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Ankara to the EU: "It's time to present a 'progress report' to Greek Cyprus"

Ankara to the EU: "It's time to present a 'progress report' to Greek Cyprus"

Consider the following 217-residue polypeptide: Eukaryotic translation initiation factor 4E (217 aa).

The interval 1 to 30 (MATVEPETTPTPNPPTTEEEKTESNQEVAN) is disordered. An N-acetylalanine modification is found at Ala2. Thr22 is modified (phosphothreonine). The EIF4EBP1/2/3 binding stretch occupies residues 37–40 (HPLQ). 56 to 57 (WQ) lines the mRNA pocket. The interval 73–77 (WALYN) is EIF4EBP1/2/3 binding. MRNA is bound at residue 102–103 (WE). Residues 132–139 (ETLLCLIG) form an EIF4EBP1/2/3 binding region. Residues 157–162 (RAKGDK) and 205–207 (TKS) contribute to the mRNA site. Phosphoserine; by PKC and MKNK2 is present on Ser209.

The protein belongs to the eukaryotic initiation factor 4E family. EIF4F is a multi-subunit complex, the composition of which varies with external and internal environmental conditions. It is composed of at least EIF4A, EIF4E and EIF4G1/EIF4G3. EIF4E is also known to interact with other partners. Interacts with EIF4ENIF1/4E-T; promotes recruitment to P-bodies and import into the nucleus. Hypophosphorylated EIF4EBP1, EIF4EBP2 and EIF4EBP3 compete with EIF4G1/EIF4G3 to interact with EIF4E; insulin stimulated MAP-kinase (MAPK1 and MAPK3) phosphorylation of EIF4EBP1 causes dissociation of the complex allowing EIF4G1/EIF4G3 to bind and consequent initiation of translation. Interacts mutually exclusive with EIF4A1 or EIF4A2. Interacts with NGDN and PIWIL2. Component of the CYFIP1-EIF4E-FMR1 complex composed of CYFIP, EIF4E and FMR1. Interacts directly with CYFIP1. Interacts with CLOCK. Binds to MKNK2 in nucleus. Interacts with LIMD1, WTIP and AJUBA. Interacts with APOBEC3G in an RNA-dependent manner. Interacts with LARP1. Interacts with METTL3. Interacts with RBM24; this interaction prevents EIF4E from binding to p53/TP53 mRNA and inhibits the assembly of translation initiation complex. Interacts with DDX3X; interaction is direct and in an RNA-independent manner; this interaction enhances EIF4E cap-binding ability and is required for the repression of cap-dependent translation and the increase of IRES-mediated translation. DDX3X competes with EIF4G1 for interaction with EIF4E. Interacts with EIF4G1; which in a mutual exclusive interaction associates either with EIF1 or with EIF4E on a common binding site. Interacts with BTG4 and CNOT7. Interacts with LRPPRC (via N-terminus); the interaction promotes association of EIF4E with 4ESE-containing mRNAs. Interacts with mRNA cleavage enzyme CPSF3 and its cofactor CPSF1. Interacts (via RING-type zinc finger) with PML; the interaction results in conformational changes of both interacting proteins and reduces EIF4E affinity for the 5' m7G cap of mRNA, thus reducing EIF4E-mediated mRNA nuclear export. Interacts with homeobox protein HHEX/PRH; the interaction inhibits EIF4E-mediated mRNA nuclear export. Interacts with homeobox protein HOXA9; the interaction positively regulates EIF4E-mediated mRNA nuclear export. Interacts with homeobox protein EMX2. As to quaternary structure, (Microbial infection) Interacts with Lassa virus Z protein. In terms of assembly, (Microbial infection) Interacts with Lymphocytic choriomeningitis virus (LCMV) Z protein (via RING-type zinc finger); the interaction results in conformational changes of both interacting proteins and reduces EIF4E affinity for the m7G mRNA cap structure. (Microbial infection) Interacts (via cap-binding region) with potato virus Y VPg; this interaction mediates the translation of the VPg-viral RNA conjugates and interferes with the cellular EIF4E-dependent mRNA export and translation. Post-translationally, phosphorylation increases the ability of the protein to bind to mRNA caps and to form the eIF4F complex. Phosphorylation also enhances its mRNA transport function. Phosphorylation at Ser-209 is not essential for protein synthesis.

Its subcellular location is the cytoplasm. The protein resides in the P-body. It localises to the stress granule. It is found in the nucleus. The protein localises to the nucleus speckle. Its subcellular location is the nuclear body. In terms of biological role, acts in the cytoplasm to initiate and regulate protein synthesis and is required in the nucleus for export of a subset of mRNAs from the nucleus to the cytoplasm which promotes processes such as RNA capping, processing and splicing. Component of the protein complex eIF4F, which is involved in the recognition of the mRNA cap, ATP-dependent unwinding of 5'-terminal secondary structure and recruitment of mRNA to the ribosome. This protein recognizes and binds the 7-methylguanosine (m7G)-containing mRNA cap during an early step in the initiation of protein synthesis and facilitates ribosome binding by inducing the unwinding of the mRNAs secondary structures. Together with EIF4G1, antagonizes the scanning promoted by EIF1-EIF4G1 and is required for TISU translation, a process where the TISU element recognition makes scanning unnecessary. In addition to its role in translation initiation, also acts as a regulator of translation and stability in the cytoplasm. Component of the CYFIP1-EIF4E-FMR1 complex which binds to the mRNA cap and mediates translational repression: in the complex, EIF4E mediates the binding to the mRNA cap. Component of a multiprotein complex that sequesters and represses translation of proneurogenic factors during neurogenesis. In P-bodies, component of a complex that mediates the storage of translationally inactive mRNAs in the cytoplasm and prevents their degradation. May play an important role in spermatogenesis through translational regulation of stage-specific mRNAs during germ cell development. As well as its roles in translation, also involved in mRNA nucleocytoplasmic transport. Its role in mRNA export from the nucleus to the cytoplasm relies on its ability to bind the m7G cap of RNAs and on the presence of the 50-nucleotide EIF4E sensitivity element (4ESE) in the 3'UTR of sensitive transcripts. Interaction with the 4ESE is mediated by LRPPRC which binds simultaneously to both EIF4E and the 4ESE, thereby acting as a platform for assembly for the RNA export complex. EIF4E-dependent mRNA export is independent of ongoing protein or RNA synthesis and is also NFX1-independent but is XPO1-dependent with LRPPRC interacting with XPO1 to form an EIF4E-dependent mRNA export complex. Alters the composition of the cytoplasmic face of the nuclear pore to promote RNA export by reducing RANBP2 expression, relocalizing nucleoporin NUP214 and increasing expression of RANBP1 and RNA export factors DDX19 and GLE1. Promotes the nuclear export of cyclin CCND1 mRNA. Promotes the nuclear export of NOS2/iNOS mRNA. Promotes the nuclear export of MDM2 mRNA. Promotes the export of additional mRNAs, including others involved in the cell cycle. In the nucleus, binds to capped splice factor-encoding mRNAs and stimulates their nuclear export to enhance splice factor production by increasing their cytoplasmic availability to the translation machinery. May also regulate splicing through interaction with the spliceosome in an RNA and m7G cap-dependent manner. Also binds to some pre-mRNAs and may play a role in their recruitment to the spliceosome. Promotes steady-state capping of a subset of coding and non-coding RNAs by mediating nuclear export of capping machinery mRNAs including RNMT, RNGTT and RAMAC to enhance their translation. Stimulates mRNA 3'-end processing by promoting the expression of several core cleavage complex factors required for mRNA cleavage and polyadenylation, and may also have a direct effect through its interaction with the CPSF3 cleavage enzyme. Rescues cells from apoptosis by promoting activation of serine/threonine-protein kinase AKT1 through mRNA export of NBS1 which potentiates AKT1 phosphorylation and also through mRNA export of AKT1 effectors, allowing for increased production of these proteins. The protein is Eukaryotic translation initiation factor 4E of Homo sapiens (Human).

Foreign Minister Ahmet Davutoglu on Tuesday voiced disappointment over the handling of the Cyprus issue in the new European Commission progress report on Turkey, while expressing satisfaction with the report overall. "We've always placed great importance on progress reports, as they are an evaluation of developments in Turkey through the eyes of Brussels, much like a snapshot," Davutoglu told reporters at a press conference in Rome, where he participated in the seventh Italian-Turkish Dialogue Forum. The report calls recent constitutional amendments "very positive," Davutoglu said. "It says that reforms have continued and that more reforms are needed; that's right, we never said we're done with making reforms," he added, also stressing that the EU's evaluation of Turkey's foreign policy should be a rebuke to claims of an "axis shift" in Turkey's foreign policy. The European Commission "objectively" interpreted that Turkey's foreign policy is a source of stability for its neighborhood and that the country's eventual EU accession will bring the Union more stability as well, he said. "But I was disappointed because it's not fair on Cyprus," he added. "Both Turkey and the Turkish Republic of Northern Cyprus (TRNC) have taken an extremely flexible and determined policy. Turkey has always done its part." Special UN Envoy to Cyprus Alexander Downer himself has praised Turkey's constructive approach towards the UN-led process, Davutoglu said, adding, "It's time (for the EU) to present a similar 'progress report' to the Greek Cypriot administration of southern Cyprus." Though Greek Cyprus is already a member of the EU, he said, "It's still time to give the Greek Cypriot administration a list of expectations and demands. Otherwise we will view such statements (within the report) as one-sided." The progress report repeated criticism of Turkey's refusal to open its ports to Greek Cyprus. "Turkey continued to express public support for the negotiations between the leaders of the two communities under the good offices of the UN secretary-general," said the report. "As emphasized by the negotiating framework and (EU) Council declarations, Turkey is expected to actively support the negotiations aimed at a fair, comprehensive and viable settlement of the Cyprus problem within the UN framework, in accordance with the relevant UN Security Council resolutions and in line with the principles on which the EU is founded." In a statement released hours after the progress report, the Foreign Ministry welcomed the EU Commission's praise of Turkey's political reforms, but lamented the lack of progress on Cyprus despite efforts to that end. "This situation is caused neither by Turkey nor the Turkish Cypriot side," said the ministry, calling it "odd" that Turkey is still expected to offer active support for a resolution. The statement urged the EU to keep its promises to end restrictions on trade with the Turkish Cypriots if it wants to open the way for progress. The EU proposed direct trade with the Turkish Cypriots as a reward for their vote in support of a 2004 UN reunification plan, but the plan collapsed under Greek Cypriot opposition. Despite their vote against the reunification of the island, the Greek Cypriots joined the EU a few days after the referendum as representatives of the entire island. They now have the right to veto progress in Turkey's accession talks and block implementation of the EU's promise to allow direct trade. Turkey says it will not open its ports and airports to traffic from Greek Cyprus unless the EU keeps its promise on trade with Turkish Cyprus. The ministry also said the government is committed to further political reforms, saying the constitutional reforms approved in a Sept. 12 referendum show the government's continuing resolve to advance Turkey's EU bid. "We are pleased that developments that have taken place in the past year in relation to the fulfillment of the political criteria (for accession) were noted in such a way in the progress report," the statement said. The ministry also welcomed the Commission's praise for Turkey's growing foreign policy activism. "We note with contentment that Turkey's active foreign policy is considered an asset for the EU," it said.

 

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